Concentrating on a guys age! WOW You are SO clever!

                            In the past week alone, Oldlahori, Spock, MyVoice, ALi, Just2much(I could go on) have sid you are an idiot who doesn't know what he is talking about.

                            Each time you make a post, SEVERAL people call you an idiot.That has never happened on this forum b4.

                            The only reply you deserve is..
                            Are you sure you are 27 man? A 27 year old man has time for gupshup 24/7? Is that what you are telling me? If you are, I wouldn't be surprised.

                            Also, What does the word "sid" mean??? Dude, spell-check before you say anything and hopefully it'll make it less embarrasing for you. ... Dont you think?
                            Again, are you sure you are 27?

                            Tell ya what, look in the mirror very closely and make sure you are not rolling your eyes while you're doing this. Then remind yourself who you are again and live with it. Live with the reality and be proud of who you are. You're an immature teenager, be proud of it. Dont say you're 27 and you dont roll your eyes.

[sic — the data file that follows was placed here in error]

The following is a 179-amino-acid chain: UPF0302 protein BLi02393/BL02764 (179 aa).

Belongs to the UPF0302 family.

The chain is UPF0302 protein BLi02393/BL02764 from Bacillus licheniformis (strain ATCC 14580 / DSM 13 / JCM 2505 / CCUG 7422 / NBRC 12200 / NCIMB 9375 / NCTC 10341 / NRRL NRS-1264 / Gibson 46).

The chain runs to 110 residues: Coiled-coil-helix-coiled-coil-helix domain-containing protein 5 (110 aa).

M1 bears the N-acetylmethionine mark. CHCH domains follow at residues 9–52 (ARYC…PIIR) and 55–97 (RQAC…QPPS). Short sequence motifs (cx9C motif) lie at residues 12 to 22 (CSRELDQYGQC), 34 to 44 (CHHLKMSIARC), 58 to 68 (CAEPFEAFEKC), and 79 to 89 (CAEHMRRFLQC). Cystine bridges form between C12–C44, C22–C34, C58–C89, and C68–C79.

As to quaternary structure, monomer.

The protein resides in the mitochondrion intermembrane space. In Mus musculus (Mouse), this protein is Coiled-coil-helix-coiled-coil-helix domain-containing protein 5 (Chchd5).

How shameful that you are still rolling your eyes.

                            Ok, here is one for ya...


                              Originally posted by RealDeal:
                              Excuse. The article and survey was done by their reporter, in Pakistan.

                              The article is also in todays Nation paper.

                              Reminds me of J.F.K!

                              TAKE YOUR BEST SHOT AT ME